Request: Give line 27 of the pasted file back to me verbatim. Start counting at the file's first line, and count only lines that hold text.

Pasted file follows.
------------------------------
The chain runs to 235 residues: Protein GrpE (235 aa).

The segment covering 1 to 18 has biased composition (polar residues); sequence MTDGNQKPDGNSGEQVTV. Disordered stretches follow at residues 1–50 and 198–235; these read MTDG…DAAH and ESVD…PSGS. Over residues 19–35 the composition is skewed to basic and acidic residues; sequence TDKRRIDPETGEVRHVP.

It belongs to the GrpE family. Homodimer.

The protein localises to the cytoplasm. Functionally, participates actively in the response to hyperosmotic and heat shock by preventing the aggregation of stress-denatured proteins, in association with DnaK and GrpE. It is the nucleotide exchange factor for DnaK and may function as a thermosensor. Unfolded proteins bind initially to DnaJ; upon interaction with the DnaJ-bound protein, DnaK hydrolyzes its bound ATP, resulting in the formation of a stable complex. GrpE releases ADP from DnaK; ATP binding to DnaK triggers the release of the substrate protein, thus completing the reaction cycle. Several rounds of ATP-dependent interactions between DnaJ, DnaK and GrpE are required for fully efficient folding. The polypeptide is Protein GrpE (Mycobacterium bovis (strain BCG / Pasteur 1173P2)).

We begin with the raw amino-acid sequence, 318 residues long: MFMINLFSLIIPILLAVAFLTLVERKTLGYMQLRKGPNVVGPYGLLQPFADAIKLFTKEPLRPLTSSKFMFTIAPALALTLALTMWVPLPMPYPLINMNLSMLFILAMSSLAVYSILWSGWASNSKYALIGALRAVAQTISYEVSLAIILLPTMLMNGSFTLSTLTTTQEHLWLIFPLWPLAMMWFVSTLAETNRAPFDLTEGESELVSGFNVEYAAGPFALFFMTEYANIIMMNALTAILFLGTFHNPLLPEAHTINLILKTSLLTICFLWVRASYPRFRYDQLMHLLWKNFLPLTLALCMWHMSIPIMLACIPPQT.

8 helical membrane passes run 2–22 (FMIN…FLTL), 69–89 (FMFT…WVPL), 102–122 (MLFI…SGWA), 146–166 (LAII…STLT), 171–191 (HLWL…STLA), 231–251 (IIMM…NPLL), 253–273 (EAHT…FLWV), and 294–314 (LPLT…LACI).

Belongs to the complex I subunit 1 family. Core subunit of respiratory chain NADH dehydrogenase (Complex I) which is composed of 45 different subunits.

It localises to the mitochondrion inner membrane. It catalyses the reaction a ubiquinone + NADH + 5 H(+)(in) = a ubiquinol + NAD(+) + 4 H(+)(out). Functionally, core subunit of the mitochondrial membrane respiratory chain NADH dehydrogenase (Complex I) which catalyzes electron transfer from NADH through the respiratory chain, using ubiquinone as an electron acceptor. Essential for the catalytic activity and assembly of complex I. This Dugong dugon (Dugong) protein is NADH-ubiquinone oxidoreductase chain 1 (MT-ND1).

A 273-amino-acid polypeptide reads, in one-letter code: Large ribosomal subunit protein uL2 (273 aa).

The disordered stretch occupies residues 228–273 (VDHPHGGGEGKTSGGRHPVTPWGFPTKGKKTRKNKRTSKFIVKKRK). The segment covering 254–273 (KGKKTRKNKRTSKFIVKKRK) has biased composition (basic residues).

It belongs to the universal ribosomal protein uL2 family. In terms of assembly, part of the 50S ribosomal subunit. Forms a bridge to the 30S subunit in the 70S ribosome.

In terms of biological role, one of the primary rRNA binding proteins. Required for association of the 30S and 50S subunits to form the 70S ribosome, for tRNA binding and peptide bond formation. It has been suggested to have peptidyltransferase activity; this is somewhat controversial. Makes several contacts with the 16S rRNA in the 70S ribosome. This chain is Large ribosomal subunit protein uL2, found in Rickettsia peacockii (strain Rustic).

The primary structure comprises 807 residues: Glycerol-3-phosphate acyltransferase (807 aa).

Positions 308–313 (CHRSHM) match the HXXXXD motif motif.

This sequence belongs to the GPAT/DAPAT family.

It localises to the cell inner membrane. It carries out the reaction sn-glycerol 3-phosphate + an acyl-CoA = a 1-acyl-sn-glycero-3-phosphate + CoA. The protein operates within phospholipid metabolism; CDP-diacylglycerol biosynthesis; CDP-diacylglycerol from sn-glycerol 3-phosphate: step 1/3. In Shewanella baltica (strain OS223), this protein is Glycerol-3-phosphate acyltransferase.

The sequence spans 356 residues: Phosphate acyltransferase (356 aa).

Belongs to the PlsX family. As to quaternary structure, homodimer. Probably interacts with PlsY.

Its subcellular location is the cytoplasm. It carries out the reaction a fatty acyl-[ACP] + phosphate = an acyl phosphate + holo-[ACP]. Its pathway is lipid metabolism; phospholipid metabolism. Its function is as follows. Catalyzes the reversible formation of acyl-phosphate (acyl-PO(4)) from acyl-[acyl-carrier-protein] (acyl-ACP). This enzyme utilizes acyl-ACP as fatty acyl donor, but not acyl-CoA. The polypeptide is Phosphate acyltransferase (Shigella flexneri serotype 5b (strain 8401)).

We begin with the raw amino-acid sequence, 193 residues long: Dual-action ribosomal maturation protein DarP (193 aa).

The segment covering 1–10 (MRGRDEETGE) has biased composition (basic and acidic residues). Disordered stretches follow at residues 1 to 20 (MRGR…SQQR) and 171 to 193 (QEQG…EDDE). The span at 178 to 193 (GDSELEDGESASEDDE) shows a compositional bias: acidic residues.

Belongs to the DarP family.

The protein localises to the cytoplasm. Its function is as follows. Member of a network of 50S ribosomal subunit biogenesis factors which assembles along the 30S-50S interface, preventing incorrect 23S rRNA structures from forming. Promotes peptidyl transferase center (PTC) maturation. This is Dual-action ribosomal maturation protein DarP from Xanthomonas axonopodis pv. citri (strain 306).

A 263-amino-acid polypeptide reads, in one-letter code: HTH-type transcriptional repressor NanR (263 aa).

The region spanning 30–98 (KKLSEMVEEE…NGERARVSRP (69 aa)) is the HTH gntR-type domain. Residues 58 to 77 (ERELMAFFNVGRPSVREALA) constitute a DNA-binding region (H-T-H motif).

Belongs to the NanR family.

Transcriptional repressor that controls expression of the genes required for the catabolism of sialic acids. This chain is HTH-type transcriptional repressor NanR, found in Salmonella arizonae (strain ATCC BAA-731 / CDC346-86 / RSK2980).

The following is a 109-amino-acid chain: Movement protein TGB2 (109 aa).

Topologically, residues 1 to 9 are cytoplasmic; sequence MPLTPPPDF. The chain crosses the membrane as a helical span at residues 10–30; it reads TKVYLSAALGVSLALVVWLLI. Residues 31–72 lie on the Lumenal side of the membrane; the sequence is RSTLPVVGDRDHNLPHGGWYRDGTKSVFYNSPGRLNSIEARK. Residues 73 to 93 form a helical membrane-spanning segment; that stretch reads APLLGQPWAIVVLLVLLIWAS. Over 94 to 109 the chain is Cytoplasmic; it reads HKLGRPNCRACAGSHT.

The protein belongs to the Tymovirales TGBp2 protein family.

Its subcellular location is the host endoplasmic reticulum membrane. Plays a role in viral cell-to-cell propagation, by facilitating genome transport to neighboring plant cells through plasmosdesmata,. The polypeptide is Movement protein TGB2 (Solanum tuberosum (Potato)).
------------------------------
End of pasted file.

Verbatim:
Transcriptional repressor that controls expression of the genes required for the catabolism of sialic acids. This chain is HTH-type transcriptional repressor NanR, found in Salmonella arizonae (strain ATCC BAA-731 / CDC346-86 / RSK2980).